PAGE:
Tuesday, March 3, 2020

Hazards of Time Travel - by Joyce Carol Oates

In a dystopian future, class valedictorian Adriane Strohl  is arrested for treason and "questioning authority" on the eve of her high school graduation. She is sentenced to live in Zone Nine - 1959 Wainscotia, Wisconsin - as university student Mary Ellen Enright at Wainscotia State University for four years.

Adriane's brother Roddy works in the Media Dissemination Bureau "an old brownstone building formerly the Pennsboro Public Library, in the days when 'books' existed to be held in the hand-and read!" Not only have old libraries been repurposed, the information they held has been destroyed.
The old, "outdated" (that is "unpatriotic") history books had all been destroyed, my father said. Hunted down in the most remote outposts-obscure rural libraries in the Dakotas, below-ground stacks in great university libraries, microfilm in what had been the Library of Congress. "Outdated"/"unpatriotic" information was deleted from all computers and from all accessible memory-only reconstituted history and information were allowed...  
There are some contradictory passages in the book as to whether public libraries in the Reconstituted North American States exist. Adriane specifically says that "there were no longer 'libraries' in NAS-23" but also indicates in a previous passage that she was able to take out books from the public library marked "YA" (for young adults). YA books "had to be approved by the Youth Entertainment Board, and were really suitable for grade school." She was unable to take out books labeled "A" for adults. The books were actually eBooks and all had to be approved by the Homeland Security Information Bureau.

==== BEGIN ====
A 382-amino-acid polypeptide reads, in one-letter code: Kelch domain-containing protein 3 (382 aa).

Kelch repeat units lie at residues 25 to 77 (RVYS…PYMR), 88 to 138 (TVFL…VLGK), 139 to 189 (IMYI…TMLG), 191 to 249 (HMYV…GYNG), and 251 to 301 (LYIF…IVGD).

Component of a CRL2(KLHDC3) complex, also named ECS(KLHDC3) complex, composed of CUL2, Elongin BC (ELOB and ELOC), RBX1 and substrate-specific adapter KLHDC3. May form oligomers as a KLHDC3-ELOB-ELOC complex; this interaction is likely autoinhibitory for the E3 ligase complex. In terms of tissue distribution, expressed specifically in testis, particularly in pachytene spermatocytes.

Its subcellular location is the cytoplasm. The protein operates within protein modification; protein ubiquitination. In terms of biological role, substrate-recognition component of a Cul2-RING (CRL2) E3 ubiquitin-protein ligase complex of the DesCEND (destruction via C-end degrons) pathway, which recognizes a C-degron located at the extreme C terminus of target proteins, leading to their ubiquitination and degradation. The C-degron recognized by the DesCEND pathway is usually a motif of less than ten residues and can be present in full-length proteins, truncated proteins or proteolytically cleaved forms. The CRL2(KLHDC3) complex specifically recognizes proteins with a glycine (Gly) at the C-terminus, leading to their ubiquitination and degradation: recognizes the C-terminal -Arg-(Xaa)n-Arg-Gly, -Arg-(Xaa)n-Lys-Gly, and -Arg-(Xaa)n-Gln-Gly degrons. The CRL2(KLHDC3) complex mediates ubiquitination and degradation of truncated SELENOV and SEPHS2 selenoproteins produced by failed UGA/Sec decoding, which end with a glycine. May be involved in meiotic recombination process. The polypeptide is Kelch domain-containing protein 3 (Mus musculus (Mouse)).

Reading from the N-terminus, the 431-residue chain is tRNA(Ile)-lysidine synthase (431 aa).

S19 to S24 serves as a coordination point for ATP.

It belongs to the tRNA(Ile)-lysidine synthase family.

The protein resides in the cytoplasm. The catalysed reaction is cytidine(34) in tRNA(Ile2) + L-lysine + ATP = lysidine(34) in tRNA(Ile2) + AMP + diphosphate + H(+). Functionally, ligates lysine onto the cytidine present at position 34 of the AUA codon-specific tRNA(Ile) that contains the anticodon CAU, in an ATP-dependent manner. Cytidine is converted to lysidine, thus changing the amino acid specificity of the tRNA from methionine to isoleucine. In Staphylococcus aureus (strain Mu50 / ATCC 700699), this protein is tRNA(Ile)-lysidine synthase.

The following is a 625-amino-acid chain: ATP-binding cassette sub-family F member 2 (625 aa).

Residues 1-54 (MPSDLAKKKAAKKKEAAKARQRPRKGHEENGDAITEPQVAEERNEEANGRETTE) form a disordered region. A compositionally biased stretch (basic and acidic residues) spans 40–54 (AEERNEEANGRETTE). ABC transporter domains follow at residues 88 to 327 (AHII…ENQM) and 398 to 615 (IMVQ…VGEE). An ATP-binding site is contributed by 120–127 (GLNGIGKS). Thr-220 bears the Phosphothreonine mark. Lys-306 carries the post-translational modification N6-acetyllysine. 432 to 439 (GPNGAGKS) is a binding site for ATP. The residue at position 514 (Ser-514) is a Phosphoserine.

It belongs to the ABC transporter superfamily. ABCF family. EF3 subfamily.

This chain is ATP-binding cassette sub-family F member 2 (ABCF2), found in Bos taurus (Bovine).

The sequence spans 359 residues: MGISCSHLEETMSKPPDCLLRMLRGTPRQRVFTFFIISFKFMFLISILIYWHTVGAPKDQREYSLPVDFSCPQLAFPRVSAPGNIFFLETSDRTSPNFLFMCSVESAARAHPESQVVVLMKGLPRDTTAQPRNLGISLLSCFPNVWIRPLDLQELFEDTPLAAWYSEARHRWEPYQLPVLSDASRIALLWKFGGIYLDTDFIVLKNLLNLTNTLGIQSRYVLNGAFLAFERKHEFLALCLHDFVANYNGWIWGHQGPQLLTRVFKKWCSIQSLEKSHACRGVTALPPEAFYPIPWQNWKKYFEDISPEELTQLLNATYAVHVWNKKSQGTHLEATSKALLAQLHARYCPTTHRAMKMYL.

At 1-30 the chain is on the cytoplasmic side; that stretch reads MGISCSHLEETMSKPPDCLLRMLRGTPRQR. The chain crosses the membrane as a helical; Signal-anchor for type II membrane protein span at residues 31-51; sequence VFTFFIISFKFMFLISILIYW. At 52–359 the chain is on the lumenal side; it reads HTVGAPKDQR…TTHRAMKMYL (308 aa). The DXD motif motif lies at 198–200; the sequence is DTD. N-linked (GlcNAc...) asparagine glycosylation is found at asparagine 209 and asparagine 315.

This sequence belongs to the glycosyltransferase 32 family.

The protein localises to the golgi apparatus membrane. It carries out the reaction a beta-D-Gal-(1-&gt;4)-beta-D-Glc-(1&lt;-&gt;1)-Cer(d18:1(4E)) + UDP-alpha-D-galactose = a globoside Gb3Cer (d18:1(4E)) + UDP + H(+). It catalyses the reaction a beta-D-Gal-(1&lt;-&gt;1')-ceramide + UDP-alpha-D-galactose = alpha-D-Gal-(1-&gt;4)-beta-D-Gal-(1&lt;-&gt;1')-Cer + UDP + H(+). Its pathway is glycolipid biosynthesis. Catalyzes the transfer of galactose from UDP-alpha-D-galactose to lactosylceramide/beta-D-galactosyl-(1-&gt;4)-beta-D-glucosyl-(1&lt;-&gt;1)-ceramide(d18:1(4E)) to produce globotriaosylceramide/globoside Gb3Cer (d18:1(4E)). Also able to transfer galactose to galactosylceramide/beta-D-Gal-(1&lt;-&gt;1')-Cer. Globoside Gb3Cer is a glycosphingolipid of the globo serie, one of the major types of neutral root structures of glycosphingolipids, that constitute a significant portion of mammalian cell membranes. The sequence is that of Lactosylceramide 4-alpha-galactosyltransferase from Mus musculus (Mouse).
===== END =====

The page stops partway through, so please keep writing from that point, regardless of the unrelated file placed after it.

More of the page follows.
Adriane, ironically, however, finds herself working in a real library once she is sent back in time. As a "thrifty" scholarship girl "Mary Ellen" has a job at the university's geology library. And she is awestruck at the main university library
a vast brownstone building of numerous floors descending even into the earth, filled with row upon row of "stacks" containing "books" to be touched, and opened, by hand. And in reading rooms, high ceilings, myriad lights, and polished floors - and students!
"Mary Ellen" does some research on her professor (and fellow exile) Ira Wolfman in the college library by searching the "long clumsy drawers, under the heading PSYCHOLOGY, 20TH Century".

She spends much time in the university library and wondered at all the information that was not restricted by the government. She remarks on this "freedom" while also recognizing the irony that Zone Nine "did not feel like freedom".

With shades of Marge Piercy's Woman on the Edge of Time and Thornton Wilder's Our Town this thriller leaves the reader with a lot of questions about what is real, what we know, and what we believe.

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